Common cold in babies
How do colds affect babies?
If your baby has a common cold, you may notice some of the following:
• reddened eyes
• sore throat
• stuffy, runny nose
• loss of appetite
• irritability and restlessness
• swollen lymph nodes, which are under his armpits, on his neck and the back of his head
Your baby may be having trouble breathing through his nose if he’s all stuffed up, so feeding will probably be difficult. Babies can’t blow their noses, so you’ll have to help your baby to clear the mucus.
If your baby has been sleeping through the night, you’ll be reminded of those first few weeks of life. He’ll probably wake up several times because his nose is stuffy. Expect to be up with your baby, comforting him and wiping his nose.
Your baby’s cold should be gone within 10 days to 14 days or so.
How do I treat a cold?
Your baby’s cold will go away on its own. But there are a few things you can do to ease his discomfort:
• Make sure your baby gets plenty of rest.
• Encourage your baby to take extra breast or bottle feeds. If your baby is formula-fed or on solids he can have water too. This will keep him hydrated and bring down his fever, if he has one.
• Your baby will be too young to blow his own nose. So help him to breathe more easily by wiping his nose for him. You can also dab a little petroleum jelly on to the outside of your baby’s nostrils to reduce any irritation.
• Infant paracetamol or infant ibuprofen can help relieve fever. You can give your baby paracetamol from two months if he was born after 37 weeks and weighs more than 4kg (9lb). You can give him ibuprofen if he is three months or older, and weighs at least 5kg (11lb). Ask your doctor or pharmacist if you’re unsure about the correct dose to give your baby.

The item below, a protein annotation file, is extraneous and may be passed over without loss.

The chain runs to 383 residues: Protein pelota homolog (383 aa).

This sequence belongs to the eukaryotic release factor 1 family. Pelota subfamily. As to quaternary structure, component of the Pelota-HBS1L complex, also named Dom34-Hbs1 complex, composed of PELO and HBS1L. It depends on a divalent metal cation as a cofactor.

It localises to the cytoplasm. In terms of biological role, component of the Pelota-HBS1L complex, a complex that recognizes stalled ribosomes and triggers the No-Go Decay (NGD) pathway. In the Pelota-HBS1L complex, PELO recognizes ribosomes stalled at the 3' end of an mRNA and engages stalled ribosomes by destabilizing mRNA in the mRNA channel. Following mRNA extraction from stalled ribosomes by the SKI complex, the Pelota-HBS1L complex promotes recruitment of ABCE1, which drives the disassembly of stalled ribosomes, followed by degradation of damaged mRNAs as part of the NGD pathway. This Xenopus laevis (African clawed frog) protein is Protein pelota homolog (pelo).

• If your baby is having trouble feeding because of a stuffy nose, nasal saline drops may help to unblock his nose. You can buy these from your pharmacy. Apply the drops to each nostril 15 minutes before a feed.
• Breathing in steam may help to loosen your baby’s blocked airways and relieve his cough. Try sitting in a steamy bathroom for a few minutes, with the shower on, while holding your baby. But don’t put your baby too close to hot, steamy water, as it could scald him. Change him into dry clothes afterwards.
If your baby has a stuffy nose without any other symptoms, check that he doesn’t have something stuck in his nose. Even young babies are capable of putting things up there.
Don’t give your baby any over-the-counter cough and cold medicines. They should not be given to children under six because of the risk of side-effects.